Like cars in amusement parks, our direction is often determined through collisions, writes Yahia Lababidi, a 34-year-old writer of Egyptian and Lebanese origin.
The words of this young writer/poet captured mecerebrally as I contemplated how to use information that came from conversations at the annual International Poultry Expo (IPE) this year in late January.
Predictably, IPE education programs covered top issues of the day including the impact of immigration on laboravailability, product recalls and industry’s rights and responsibilities, and a strategic outlook of global market supply and demand.
The hot-button issue on the agenda, however, addressed the impact of feed and fuel on poultry production. As Lababidi says, direction is often determined throughcollisions.
The three-prong collision in this case involves oil for cooking and fuel, carbon-neutral environmental aspirations and the escalating costs of food for humans and animals.
Biofuels are considered the best alternative for replacing fossil fuel in transport vehicles, while also reducing greenhouse gas emissions. On the flip side, a large biofuelsindustry using current technology is linked to increased food prices and food-security issues in developing countries.
Food prices rose by double-digits since mid-2007 in China, primarily due to pork and grain shortages. Based on recent reports, China is taking anti-inflationary measures to stem the tide of these rapidly rising food prices. Its plan calls for boosting farm subsidies, curbing industrial use of corn and increasing supplies of grain, meat and cooking oil.
In my chat with a Canadian beef processor in Atlanta at IPE, I learned of a farmer in Canada unable to sell hisplentiful corn supply for use at a nearby ethanol plant. The corn for this plant is shipped from America. Anticipating your questions, yes, this was a poultry show. The Canadian beef processor often attends, however, for which I amgrateful given our lively discussion about world affairs. And, I realize in a court of law, his story might beconsidered hearsay. The point is valid in this context,however, for it is no secret that in the global marketplace, political decisions that make little sense to many of us are made all the time. This can be anything from issues related to imports and exports, tariffs, subsidies, and wars, among a long list of other matters.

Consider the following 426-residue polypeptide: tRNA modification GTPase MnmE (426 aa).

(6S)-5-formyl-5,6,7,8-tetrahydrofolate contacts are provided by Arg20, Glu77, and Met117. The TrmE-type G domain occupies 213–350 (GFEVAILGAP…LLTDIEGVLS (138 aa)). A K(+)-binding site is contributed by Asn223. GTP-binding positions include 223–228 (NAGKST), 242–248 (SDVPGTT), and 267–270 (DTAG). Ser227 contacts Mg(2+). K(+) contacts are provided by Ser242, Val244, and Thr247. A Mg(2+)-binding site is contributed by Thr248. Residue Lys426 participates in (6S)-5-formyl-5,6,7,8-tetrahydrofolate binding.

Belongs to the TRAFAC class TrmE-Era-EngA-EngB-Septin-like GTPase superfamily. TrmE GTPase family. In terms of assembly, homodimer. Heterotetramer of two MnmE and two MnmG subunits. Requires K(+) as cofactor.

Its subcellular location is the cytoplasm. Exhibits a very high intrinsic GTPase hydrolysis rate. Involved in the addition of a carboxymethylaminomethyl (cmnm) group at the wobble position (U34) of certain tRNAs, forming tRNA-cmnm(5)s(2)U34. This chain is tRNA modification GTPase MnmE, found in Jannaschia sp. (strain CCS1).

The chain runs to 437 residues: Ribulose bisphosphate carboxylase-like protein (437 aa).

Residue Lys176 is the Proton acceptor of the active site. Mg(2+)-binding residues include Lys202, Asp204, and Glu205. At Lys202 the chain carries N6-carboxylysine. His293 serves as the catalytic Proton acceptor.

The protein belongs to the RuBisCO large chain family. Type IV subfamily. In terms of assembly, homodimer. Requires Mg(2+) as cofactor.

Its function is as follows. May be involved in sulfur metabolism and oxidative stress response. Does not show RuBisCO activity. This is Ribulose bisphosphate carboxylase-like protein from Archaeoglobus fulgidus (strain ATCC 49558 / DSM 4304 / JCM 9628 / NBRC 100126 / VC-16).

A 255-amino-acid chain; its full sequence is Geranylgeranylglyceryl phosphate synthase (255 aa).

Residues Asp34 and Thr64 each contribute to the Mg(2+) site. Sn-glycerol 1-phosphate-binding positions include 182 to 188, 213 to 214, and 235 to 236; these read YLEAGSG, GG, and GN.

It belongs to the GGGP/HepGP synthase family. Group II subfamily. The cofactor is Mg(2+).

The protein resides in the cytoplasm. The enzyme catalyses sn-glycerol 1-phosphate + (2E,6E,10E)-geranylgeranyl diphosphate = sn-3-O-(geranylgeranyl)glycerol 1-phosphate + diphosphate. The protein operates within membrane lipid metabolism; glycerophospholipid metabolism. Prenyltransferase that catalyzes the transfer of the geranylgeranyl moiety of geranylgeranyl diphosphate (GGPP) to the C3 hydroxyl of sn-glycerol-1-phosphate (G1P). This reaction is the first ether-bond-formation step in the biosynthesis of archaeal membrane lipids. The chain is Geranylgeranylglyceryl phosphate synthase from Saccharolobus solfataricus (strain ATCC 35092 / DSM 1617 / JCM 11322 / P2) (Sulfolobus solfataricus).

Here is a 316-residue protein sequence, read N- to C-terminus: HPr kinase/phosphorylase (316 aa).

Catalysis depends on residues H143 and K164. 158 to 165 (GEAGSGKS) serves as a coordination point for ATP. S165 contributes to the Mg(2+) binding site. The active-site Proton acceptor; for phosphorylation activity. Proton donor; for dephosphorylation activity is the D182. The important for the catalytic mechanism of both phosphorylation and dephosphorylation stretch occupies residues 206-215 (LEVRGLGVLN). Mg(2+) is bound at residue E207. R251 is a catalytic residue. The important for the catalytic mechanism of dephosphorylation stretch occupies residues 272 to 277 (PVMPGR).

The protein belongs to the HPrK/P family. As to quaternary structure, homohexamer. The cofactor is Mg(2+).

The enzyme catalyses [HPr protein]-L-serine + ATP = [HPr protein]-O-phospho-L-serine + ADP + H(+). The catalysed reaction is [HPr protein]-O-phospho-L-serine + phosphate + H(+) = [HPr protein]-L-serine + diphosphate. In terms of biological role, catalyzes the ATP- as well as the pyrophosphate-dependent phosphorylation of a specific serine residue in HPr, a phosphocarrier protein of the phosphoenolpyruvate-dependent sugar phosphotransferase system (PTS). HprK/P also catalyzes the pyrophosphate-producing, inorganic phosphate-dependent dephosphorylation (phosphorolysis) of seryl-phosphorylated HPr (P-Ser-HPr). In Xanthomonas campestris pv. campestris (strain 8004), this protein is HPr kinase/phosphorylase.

Usable land to increase America’s output of corn and Brazil’s high output of sugar-based ethanol occupied the mind of a poultry-industry chief executive. Cars in Brazil, the world’s largest producer of sugar-based ethanol, run on a 25-percent blend of ethanol gasoline. Brazil produces more than 4 billion gallons of sugar-based ethanol a year,accounting for about half of the world’s total output, but only uses slightly more than 3 billion gallons. That leaves about 1 billion gallons that theoretically could go to other countries — why not America, the world’s predominantconsumer of oil? Moreover, when will the USDA release some of that Conservation Reserve Enhancement Program (CREP) land for planting corn and other crops to ease the feed shortages?
CREP, which supports increased conservation with such practices as filter strips and forested buffers to protect streams, rivers and lakes from sedimentation and agricultural runoff, is a laudable program, to be sure. Over time, however, acres in this program can return to planting cycles.
In America, these and other issues will come before new policymakers and politicians in the coming year. We can only hope they will tackle them thoughtfully, not through collisions.
Reuben “Rube” Heggestad
Reuben Heggestad’s employment history reads like ameat-industry Who’s Who with company names including Armour Foods, Wilson Foods, Dugdale Packing, IBP, Spencer Foods, American Foods and Heggestad Brokerage to his credit. Mr. Heggestad died on January 1, 2008 at age 86. He retired in 1997 after more than 50 years of industry service. We extend condolences to his family including his widow Betty, sons Gene, Robert, Jerry, Dick and David and daughter Diane.
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